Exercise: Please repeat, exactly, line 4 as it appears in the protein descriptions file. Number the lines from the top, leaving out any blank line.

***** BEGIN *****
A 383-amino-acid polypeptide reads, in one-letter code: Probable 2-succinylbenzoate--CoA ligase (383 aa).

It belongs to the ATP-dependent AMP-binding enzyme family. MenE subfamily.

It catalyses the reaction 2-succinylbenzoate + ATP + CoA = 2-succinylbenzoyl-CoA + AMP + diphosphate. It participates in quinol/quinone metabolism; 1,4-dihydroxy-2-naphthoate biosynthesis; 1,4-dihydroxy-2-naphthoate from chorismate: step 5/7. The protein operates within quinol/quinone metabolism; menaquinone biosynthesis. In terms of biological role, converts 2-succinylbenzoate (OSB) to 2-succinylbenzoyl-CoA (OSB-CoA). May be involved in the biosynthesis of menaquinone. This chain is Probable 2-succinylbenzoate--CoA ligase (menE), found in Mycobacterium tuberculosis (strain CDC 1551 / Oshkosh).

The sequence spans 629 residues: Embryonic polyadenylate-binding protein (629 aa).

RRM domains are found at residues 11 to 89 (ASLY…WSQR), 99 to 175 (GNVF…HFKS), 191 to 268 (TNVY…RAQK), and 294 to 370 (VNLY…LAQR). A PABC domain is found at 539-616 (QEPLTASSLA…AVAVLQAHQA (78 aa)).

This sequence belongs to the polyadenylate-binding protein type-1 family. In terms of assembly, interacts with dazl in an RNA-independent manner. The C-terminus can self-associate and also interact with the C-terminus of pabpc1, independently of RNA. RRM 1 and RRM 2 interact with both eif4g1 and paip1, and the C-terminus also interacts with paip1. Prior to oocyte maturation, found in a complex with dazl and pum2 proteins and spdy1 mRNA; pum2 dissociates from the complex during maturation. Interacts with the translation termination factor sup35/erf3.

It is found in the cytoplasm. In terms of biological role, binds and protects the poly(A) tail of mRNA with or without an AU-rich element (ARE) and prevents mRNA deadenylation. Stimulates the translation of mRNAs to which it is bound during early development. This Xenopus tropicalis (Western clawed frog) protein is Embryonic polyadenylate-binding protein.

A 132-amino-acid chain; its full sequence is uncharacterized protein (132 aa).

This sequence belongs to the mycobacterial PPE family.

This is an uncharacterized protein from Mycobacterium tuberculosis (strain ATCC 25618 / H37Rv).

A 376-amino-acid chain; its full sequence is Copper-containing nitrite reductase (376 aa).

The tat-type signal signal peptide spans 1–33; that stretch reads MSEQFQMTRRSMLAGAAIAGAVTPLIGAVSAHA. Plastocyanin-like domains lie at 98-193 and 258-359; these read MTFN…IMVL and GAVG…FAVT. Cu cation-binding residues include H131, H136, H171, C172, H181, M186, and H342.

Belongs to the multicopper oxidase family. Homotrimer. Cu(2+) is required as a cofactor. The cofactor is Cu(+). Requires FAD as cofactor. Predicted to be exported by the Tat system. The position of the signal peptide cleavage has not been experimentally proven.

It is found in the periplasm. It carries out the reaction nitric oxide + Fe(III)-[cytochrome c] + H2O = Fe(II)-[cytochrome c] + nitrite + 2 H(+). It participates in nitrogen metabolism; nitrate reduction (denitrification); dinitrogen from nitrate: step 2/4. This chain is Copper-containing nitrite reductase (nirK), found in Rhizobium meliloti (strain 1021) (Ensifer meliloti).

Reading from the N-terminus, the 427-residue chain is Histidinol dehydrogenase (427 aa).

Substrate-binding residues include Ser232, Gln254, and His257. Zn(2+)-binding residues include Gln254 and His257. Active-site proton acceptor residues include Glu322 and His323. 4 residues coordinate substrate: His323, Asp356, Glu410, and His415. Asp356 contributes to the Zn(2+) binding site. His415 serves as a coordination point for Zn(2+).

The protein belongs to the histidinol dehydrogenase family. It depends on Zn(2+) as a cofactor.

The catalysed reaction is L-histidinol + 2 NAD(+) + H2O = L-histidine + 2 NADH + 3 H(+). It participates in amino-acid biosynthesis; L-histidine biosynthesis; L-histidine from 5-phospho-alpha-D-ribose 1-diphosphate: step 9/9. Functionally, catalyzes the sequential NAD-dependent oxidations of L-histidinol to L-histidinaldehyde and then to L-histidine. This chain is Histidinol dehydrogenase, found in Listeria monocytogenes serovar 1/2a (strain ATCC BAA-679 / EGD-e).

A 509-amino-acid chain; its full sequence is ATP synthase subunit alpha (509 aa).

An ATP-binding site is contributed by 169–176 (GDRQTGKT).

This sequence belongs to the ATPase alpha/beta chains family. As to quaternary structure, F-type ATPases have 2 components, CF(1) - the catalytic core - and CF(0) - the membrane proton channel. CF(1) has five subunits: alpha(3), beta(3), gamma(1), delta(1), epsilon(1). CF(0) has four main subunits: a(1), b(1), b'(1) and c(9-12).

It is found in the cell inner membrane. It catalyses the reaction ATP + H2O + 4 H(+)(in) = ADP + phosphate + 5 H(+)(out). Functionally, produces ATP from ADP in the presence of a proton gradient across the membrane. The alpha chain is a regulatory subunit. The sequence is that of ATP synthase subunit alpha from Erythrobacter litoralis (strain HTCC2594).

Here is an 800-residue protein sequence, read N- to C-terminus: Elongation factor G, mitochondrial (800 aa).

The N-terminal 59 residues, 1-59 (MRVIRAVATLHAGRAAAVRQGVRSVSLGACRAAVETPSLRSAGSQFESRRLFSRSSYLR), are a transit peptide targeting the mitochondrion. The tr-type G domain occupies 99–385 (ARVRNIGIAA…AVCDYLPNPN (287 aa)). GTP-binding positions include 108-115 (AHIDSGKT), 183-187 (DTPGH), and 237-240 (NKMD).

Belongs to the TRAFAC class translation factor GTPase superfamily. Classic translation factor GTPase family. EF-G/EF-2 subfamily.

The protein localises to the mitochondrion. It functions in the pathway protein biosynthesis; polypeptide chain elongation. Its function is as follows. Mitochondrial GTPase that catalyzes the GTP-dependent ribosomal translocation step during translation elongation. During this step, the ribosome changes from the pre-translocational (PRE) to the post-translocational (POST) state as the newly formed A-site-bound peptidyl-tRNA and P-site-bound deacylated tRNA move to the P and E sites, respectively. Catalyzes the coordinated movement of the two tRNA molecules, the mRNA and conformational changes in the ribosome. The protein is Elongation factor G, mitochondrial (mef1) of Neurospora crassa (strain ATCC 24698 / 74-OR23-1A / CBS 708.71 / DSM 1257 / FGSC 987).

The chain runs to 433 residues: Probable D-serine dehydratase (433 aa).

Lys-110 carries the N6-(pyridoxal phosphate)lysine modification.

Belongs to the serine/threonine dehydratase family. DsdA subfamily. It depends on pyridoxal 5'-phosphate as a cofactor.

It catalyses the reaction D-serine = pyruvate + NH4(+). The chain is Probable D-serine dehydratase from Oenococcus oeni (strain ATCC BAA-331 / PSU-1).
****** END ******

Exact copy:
The sequence spans 629 residues: Embryonic polyadenylate-binding protein (629 aa).